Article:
Now stage photography can be quite a specialized art form, with many stage acts having their own photographers who tour the world with them, just to get those iconic shots of the stars performing on stage. However, you can do just the same though on a smaller scale.
For instance, Likay or similar Thai productions are good sources for stage subjects.
As opposed to portraits, with on-stage photography, you are not in control of the model in any way at all. You also have some very difficult composition and lighting problems to contend with. You cannot quite ask someone in the middle of Caesar’s death bed scene to hold that pose and say “Cheese”. Mick Jagger will also not stop for you to focus while running frenetically from one side of the stage to the other.
The lighting, too, is quite different from that you normally experience. Stage lighting is generally tungsten based and sharp (what we call “spectral” lighting). Spots for the performers and floods for the background are the hallmarks of the usual stage lighting. The use of spots in particular is used to highlight the principal performer or action on stage.
Successful “stage” photographs have managed to retain that “stagey” lighting feel to them, so that instantly you look at the image you know it is of a performer on a stage somewhere. Remember, that as a photographer you are recording events, people and places as they happen. You are a mirror of the world!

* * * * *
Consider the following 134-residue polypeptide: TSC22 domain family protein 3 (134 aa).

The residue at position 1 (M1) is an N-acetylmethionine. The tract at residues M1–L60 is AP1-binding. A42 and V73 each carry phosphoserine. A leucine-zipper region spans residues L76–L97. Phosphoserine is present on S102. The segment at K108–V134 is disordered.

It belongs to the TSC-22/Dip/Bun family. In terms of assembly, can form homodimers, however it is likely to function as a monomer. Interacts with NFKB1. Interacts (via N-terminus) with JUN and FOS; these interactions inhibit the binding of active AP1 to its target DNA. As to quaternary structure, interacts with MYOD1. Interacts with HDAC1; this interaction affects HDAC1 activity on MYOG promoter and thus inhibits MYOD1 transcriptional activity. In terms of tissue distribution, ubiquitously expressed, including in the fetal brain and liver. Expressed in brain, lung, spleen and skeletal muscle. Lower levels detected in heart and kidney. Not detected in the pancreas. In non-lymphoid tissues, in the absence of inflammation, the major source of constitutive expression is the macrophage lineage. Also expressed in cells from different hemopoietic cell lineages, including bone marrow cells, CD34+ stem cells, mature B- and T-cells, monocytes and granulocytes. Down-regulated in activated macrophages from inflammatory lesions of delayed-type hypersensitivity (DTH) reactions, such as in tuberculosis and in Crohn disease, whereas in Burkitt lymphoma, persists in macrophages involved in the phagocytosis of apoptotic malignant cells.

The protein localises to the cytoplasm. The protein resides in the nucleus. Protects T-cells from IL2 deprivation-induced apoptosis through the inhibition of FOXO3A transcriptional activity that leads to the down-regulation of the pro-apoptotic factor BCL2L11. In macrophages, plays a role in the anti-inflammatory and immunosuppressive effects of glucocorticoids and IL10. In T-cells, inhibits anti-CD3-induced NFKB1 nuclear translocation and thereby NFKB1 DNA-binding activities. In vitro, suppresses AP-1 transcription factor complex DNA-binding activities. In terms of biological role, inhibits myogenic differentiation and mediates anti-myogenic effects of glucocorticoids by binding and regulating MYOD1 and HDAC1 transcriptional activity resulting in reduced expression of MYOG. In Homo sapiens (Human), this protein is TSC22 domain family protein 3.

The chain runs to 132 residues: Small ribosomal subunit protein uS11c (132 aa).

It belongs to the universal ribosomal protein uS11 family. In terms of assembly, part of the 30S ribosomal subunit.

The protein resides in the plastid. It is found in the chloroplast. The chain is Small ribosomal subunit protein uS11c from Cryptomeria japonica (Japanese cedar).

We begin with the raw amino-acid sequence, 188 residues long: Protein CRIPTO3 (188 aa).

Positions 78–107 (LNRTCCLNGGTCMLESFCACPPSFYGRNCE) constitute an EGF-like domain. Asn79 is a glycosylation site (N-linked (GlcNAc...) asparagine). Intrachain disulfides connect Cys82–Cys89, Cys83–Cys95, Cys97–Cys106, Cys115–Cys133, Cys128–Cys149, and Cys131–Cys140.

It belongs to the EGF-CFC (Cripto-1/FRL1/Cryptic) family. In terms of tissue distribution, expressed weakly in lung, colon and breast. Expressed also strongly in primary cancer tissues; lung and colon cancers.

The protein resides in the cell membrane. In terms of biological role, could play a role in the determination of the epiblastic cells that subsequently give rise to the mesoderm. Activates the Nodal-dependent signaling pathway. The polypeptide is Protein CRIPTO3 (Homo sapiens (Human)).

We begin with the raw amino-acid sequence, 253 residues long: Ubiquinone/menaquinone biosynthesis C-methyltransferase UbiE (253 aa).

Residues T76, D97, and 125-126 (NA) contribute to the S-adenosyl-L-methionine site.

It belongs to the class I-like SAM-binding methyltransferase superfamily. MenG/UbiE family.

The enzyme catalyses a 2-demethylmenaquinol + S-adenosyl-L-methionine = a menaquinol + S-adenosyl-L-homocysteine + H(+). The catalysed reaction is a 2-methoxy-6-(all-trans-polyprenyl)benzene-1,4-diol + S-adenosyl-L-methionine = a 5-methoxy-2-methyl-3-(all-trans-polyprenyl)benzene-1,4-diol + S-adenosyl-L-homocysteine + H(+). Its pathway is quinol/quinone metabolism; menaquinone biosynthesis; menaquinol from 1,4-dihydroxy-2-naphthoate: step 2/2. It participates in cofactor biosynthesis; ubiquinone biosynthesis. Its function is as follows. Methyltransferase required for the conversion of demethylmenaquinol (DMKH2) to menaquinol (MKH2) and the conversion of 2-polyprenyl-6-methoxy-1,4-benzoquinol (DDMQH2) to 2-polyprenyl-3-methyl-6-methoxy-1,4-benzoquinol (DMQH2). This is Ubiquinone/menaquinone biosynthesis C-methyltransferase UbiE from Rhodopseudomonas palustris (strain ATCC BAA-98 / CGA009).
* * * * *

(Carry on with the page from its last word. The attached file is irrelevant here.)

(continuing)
The secret of retaining that stage feel is in the lighting. Because it tends to be dark, the first thing the average photographer will do is to bolt on his million megawatt flash gun with enough power to light up the far side of the moon. While understandable, that is not the way.
Do you use a telephoto lens? No. Because it gets you too far from the light falling on the performers. Again it is the old adage of “Walk several meters closer” for this type of photography too. Use a standard lens and get close as possible. If needs be, find which row seat you need to be able to do this. All part of being prepared.
Now in the good old ‘film’ days, you got hold of some “fast” film. 800 ASA if you could, but 400 ASA would do. However, with today’s digital cameras, you can safely dial in 800 ASA or even more. If the image breaks a bit, don’t worry, it just adds to the “stage” feel.
So, what about lighting? Leave the flash in the bag, or turn it off at the camera. Now I know it is dark, but you are trying to retain the stage lighting effects. In other words, you are going to let the stage’s lighting technician be the source of light for your photographs.
Now get a seat as close to the action as you can, and then select a lens that can allow you to fill the frame with the performers. Funnily enough, that will be, in most cases, the ‘standard’ 50 mm lens. Shots that show an entire dark stage with two tiny little people spot lit in front are not good stage shots. In fact they are not good anything shots! If all you have is a fixed lens point and shooter, get as close to the front of the stage as you can. You can still get the scene stopping shot - you have just to get very close. OK?
There is no real ‘problem’ with white balance with digital cameras. You will still get an image that says “stage performance”, which is what you want, never mind the colors.
Next time you are getting shots of people on stages, turn the flash off, and you will see the end result is much better.


HEADLINES [click on headline to view story]

Believe it or not!

Fun with Filters

You Butterfly!

Ten tips for better pix

Getting on stage